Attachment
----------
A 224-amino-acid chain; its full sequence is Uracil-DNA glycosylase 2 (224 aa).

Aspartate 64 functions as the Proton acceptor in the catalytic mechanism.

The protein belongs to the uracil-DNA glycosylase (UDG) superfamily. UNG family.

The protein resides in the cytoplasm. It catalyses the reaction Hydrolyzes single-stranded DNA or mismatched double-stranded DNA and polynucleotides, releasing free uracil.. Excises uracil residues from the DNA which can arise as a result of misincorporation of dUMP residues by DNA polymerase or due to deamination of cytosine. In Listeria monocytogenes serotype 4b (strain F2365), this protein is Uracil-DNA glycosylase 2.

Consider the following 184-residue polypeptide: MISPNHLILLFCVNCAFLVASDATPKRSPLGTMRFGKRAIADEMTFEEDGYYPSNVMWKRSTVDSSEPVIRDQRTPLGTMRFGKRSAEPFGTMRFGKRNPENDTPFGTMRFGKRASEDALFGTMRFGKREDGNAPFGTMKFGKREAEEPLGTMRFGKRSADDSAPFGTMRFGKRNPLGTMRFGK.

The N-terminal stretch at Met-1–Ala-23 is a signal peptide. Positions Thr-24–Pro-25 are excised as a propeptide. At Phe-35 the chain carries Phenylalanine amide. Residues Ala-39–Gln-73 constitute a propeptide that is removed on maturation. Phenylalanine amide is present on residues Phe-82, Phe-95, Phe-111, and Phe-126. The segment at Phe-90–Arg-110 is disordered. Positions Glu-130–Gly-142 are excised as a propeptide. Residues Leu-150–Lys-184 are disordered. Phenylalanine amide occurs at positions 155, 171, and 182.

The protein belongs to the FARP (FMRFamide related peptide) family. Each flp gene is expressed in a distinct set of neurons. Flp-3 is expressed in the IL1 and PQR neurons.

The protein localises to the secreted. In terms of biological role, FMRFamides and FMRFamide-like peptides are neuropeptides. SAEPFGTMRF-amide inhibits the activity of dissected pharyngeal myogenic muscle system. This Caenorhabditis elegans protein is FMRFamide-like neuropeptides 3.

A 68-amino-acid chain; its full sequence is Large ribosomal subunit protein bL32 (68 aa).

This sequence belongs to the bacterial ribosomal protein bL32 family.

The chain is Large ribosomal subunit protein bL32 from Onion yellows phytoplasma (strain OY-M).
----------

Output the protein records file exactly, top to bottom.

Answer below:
A 224-amino-acid chain; its full sequence is Uracil-DNA glycosylase 2 (224 aa).

Aspartate 64 functions as the Proton acceptor in the catalytic mechanism.

The protein belongs to the uracil-DNA glycosylase (UDG) superfamily. UNG family.

The protein resides in the cytoplasm. It catalyses the reaction Hydrolyzes single-stranded DNA or mismatched double-stranded DNA and polynucleotides, releasing free uracil.. Excises uracil residues from the DNA which can arise as a result of misincorporation of dUMP residues by DNA polymerase or due to deamination of cytosine. In Listeria monocytogenes serotype 4b (strain F2365), this protein is Uracil-DNA glycosylase 2.

Consider the following 184-residue polypeptide: MISPNHLILLFCVNCAFLVASDATPKRSPLGTMRFGKRAIADEMTFEEDGYYPSNVMWKRSTVDSSEPVIRDQRTPLGTMRFGKRSAEPFGTMRFGKRNPENDTPFGTMRFGKRASEDALFGTMRFGKREDGNAPFGTMKFGKREAEEPLGTMRFGKRSADDSAPFGTMRFGKRNPLGTMRFGK.

The N-terminal stretch at Met-1–Ala-23 is a signal peptide. Positions Thr-24–Pro-25 are excised as a propeptide. At Phe-35 the chain carries Phenylalanine amide. Residues Ala-39–Gln-73 constitute a propeptide that is removed on maturation. Phenylalanine amide is present on residues Phe-82, Phe-95, Phe-111, and Phe-126. The segment at Phe-90–Arg-110 is disordered. Positions Glu-130–Gly-142 are excised as a propeptide. Residues Leu-150–Lys-184 are disordered. Phenylalanine amide occurs at positions 155, 171, and 182.

The protein belongs to the FARP (FMRFamide related peptide) family. Each flp gene is expressed in a distinct set of neurons. Flp-3 is expressed in the IL1 and PQR neurons.

The protein localises to the secreted. In terms of biological role, FMRFamides and FMRFamide-like peptides are neuropeptides. SAEPFGTMRF-amide inhibits the activity of dissected pharyngeal myogenic muscle system. This Caenorhabditis elegans protein is FMRFamide-like neuropeptides 3.

A 68-amino-acid chain; its full sequence is Large ribosomal subunit protein bL32 (68 aa).

This sequence belongs to the bacterial ribosomal protein bL32 family.

The chain is Large ribosomal subunit protein bL32 from Onion yellows phytoplasma (strain OY-M).